China sets death penalty threshold in graft cases
Corruption cases involving three million yuan ($463,000) or more may incur the death penalty in future, Chinese authorities ruled Monday, signalling that officials could be executed for graft, AFP reports.
Under President Xi Jinping the country has waged a much-publicised anti-corruption campaign vowing to target both powerful "tigers" and low-level "flies", but no Communist Party official is known to have been put to death for the offence since Xi took office.
The Supreme People's Court and China's national prosecuting body said that bribes or embezzlement totalling three million yuan or more will be considered "extraordinarily huge value", the Xinhua news agency reported.
Such offenders will be eligible for the death penalty if their actions had "extremely severe circumstances and caused extremely vile social impact and extremely significant losses to the state's and the people's interests", Xinhua cited their joint "judicial explanation" as saying.
Capital punishment will remain an option for the courts -- which in China are controlled by the ruling party -- and will not be mandatory.
The intent was to punish corruption "with severity according to the law", Xinhua said.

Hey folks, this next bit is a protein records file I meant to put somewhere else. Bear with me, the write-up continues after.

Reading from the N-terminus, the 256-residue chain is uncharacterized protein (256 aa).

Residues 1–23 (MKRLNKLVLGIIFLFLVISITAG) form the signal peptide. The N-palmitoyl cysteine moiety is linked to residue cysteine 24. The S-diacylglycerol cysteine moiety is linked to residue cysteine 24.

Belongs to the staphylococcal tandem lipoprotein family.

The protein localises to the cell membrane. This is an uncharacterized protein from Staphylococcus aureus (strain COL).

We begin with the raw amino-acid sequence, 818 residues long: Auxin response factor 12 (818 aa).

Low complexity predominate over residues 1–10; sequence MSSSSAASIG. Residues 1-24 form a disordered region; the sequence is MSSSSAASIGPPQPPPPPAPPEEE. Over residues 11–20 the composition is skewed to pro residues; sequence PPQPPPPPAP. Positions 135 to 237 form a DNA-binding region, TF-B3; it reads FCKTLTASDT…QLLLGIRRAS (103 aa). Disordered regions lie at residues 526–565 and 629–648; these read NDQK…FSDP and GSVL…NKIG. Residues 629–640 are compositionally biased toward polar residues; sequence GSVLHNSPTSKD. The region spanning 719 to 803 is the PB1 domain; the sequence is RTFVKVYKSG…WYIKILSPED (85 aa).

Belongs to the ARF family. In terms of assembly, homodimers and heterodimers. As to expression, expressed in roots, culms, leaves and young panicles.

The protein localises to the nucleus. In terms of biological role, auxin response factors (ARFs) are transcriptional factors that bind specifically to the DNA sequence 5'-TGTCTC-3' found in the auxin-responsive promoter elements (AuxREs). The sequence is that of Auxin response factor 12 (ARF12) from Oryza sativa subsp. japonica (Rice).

Supreme People's Court judge Pei Xianding said judicial authorities would hand down death sentences "in a resolute manner", Xinhua reported separately.
A previous threshold was set in 1997 at 100,000 yuan, but was not updated until it was abolished last year.
Xi's crackdown has swept up scores of senior officials in the party, the government, the military and state-owned companies, including former security czar Zhou Yongkang.
So far its most severe sentences have been death with a two-year reprieve -- which is normally commuted to a life term -- or life imprisonment, which Zhou was given.
Former railways minister Liu Zhijun was given a suspended death penalty in 2013 for taking bribes worth 60 million yuan, which was commuted to life imprisonment last year.
The document also widened the range of benefits that can be defined as bribes, to include debt forgiveness among others, the report said.
Any acceptance of gifts by government employees that might affect the performance of their public duties will be regarded as bribery even if there was no specific request by the briber at the time, it said.